|By Marice Cohn Band, The Miami Herald|
Knight Ridder/Tribune Business News
Feb. 18, 2005 - Browsing Expedia.com on his laptop at Starbucks, Angel Vazquez found a good price on a hotel room for this week's jam-packed Miami boat show. But the deal didn't last long -- Vazquez made sure of that.
"The question I ask myself is: Do I have an opportunity to raise rates?" the 31-year-old explained a few days later at Tecton Hospitality, which pays Vazquez to set prices for three small Miami Beach hotels the company runs.
As a result, Vazquez spends his days -- and nights and weekends -- trying to stay one step ahead of South Florida vacationers.
It is a mission that reflects the shifting landscape travelers face when booking online. And it reveals many of the tactics hotels will be using this tourist season as they boost rates with gusto and finally retire the post-9/11 discounts that plagued the industry for the last three years.
"So much profit can be left on the table," Hyatt Vice President Victor Lopez said. "If you're not managing your room inventory, they're all going to sell at the lowest rate possible."
Vazquez hands over rooms to travel agencies like Expedia to boost occupancy, then snatches them back once bookings hit a high mark. The former desk clerk will raise or lower rates on a single room as many as a dozen times in a two-month stretch trying to predict demand curves the way a stock trader bets on Wall Street.
And when he's left with too many empty beds, Vazquez will dump unsold rooms onto discount sites like Priceline.com, where the bargain-basement prices at least will prevent a total washout for the night.
"The most exciting part about this is being able to forecast and anticipate trends that are going on," Vazquez said while perusing a computerized spreadsheet at his cubicle in Tecton's Miami office. It contained occupancy rates, overnight bookings and revenue targets for a given day at one of his hotels, as well as how the property fared on the same day last year.
After the 2001 terrorist attacks plunged the travel industry into a tailspin, hotels discounted with a vengeance to fill beds. That included handing over large blocks of rooms to online travel agencies like Expedia, which typically charge hotels a 20 percent commission.
A rebounding economy has hotels trying to reverse that trend and drive online bookings to their own sites. The rates usually aren't very different -- Expedia and other sites will bury a listing for a hotel that offers significantly lower prices on its own site. And with online travel agencies accounting for 54 percent of room bookings last year, hotels need to set their rates as low as possible on those sites to compete.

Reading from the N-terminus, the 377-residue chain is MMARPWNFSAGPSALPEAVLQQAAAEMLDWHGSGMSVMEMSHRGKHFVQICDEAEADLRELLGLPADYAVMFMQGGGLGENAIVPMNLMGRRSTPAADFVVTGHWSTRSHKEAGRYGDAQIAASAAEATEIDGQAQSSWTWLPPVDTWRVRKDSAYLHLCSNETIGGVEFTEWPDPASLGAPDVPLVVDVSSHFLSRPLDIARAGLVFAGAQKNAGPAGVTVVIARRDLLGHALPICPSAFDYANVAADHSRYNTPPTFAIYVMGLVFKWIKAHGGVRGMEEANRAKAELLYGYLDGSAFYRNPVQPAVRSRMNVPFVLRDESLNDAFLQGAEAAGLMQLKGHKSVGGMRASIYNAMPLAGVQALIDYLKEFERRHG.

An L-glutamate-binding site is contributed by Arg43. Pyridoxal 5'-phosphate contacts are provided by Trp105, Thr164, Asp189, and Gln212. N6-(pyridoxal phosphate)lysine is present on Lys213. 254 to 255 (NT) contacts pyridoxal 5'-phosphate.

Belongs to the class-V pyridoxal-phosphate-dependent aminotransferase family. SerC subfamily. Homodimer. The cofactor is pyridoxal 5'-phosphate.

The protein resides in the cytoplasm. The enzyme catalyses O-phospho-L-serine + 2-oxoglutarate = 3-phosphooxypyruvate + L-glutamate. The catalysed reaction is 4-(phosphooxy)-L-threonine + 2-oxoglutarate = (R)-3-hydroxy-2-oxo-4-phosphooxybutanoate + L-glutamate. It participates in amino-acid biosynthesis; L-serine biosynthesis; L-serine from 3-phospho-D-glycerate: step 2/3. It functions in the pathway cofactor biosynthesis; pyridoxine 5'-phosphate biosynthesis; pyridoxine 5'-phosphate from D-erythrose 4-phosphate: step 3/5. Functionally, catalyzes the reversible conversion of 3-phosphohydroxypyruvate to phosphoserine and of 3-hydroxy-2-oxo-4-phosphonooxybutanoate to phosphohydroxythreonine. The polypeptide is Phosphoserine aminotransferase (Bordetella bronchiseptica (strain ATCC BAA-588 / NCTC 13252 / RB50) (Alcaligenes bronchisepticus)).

That leaves hotel executives like Vazquez trying to manipulate where guests book their rooms. He is under pressure not to give too many rooms to online agencies, where per-room profits are much lower.
On a recent afternoon, Expedia showed no rooms available that night at Circa 39, a Tecton hotel. But Vazquez's screen showed occupancy at only 70 percent.
The explanation? To sell so many rooms at the last minute, Vazquez needed to slash prices. But he didn't want Expedia visitors to see such a dramatic price dip and then wonder why they had to pay so much more on other dates. So he gave rooms to Priceline.com, where shoppers do not see a hotel's rate until they have agreed to book a room there.
Big events, like this week's Miami International Boat Show, present a different scenario.
A rebounding travel market has already pushed up rates dramatically. Smith Travel Research says room rates are up between 13 and 15 percent in January from a year ago for Miami-Dade and Broward, and 4 percent in the Keys. Add a surge of visitors for a major event, and hotels simply have to figure out how large of a premium they can charge.
Once Jimmy Buffett announced a concert Saturday at the Office Depot Center in Sunrise, the nearby Sawgrass Mills Crowne Plaza started hiking prices. Rooms going for $130 a night soared to $270 as Parrot Heads scooped up rooms.
Vazquez -- who also sets rates at the Wave and Aqua hotels for Tecton -- adopted a similar strategy that Sunday afternoon at Starbucks. In between sips of cappuccino, he noticed a spike in bookings for boat-show week and promptly added $25 to the already high $250 rate Circa 39 was charging.
The price hike meant travelers could find better deals at similar hotels, but Vazquez figured the competition would raise rates soon enough. A few days later, Circa 39 was all but sold out.
"That's the best thing about it," Vazquez said. "Beating everyone to the punch."
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